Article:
The aim of this review has been realised, in that, by utilising homeopathic methodology, the genus epidemicus has been identified and subsequently six main remedies considered as being appropriate for treatment of the documented stages of the disease process from inflammation through to necrosis in susceptible individuals. The information reviewed concerns both the accepted theory and practice of treatment of the disease process in N.F. which can result in states of inflammation, suppuration, gangrene or finally necrosis as a consequence of puncture wounds (caused by drug injection), repeated over time or infected by an exogenous pathogen in those with a compromised immune system (C.I.S.), and the theory and practice in homoeopathy for treatment of similar states, with similar causes. This paper supports the assertion that homoeopathic treatment is a viable alternative when antibiotics are proving ineffective.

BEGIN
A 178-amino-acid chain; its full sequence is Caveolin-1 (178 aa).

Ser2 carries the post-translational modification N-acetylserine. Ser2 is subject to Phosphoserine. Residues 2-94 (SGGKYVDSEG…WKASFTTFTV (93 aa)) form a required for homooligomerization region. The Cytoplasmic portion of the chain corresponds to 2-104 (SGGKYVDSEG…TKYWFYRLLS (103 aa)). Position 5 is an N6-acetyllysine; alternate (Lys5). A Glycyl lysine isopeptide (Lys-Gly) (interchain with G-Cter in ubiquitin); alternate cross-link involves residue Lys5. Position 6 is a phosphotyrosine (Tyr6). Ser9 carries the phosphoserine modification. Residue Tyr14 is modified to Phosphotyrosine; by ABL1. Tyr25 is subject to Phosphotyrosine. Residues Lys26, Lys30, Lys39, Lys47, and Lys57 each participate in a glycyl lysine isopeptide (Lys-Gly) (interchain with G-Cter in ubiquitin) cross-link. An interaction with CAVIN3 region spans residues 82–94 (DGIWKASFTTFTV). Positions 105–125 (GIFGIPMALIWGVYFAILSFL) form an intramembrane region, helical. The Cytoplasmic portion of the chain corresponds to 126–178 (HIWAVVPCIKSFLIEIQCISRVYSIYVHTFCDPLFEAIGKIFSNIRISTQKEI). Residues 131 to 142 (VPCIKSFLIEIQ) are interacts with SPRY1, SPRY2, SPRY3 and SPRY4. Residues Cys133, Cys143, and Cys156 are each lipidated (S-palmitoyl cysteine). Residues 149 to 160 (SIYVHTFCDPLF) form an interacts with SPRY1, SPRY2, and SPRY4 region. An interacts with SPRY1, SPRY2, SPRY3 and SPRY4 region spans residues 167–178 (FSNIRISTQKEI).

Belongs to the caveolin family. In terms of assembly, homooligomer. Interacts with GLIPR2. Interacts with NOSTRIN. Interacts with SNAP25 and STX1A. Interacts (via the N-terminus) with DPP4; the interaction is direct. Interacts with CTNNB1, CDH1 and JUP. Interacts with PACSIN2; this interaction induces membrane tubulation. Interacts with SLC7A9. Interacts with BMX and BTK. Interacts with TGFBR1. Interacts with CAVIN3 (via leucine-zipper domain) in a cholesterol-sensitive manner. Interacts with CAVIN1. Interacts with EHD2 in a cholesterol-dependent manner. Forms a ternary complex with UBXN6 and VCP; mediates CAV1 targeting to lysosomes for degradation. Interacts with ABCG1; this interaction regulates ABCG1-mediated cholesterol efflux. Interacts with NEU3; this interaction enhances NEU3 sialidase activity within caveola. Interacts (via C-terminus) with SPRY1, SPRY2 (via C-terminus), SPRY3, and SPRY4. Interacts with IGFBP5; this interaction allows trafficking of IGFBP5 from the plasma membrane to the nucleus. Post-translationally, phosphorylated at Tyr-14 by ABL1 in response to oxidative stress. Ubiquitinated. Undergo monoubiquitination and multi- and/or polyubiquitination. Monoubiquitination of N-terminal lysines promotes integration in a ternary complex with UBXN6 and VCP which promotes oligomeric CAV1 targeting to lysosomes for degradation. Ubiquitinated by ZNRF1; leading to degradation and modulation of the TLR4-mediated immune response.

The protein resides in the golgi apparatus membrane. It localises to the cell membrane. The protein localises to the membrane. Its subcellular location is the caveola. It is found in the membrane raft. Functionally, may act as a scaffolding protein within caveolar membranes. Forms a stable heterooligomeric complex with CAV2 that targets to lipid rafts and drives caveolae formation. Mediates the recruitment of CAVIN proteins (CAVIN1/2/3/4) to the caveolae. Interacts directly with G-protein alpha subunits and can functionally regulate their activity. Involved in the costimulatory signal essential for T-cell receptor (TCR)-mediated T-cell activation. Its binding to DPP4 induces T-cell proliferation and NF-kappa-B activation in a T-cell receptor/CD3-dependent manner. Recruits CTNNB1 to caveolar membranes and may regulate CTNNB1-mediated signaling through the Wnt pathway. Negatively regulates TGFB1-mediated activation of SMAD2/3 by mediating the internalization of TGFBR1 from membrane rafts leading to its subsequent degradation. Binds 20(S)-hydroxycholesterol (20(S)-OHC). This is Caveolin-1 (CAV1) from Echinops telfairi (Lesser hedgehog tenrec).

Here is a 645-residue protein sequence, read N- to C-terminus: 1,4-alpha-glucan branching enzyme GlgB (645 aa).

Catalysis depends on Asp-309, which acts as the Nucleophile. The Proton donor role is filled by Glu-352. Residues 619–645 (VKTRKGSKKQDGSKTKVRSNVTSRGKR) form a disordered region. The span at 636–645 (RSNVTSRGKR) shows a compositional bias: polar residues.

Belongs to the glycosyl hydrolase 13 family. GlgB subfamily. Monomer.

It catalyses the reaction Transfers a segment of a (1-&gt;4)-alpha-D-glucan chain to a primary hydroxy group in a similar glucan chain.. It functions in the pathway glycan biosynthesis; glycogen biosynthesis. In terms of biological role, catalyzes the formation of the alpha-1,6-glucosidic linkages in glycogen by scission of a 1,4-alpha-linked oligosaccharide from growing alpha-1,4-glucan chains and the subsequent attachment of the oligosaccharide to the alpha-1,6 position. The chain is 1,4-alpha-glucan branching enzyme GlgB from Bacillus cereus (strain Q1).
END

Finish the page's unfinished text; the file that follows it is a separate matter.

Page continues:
To identify a group of appropriate homoeopathic medicines, which can potentially be used in threatening or actual suppuration in abscesses and necrosis of same or other local sites, in susceptible individuals. In this review I consider particularly those of homeless status who are also intravenous drug users (especially of heroin).
- To discuss risk factors which predispose some individuals to a lowered immune system who are therefore more susceptible to developing or contracting Necrotising Fasciitis (N.F.)
- To examine details of documented and possible bacteria involved in the process of suppuration leading to necrosis.
- To consider relevant homoeopathic philosophy in relation to susceptibility, maintaining causes, and predisposition.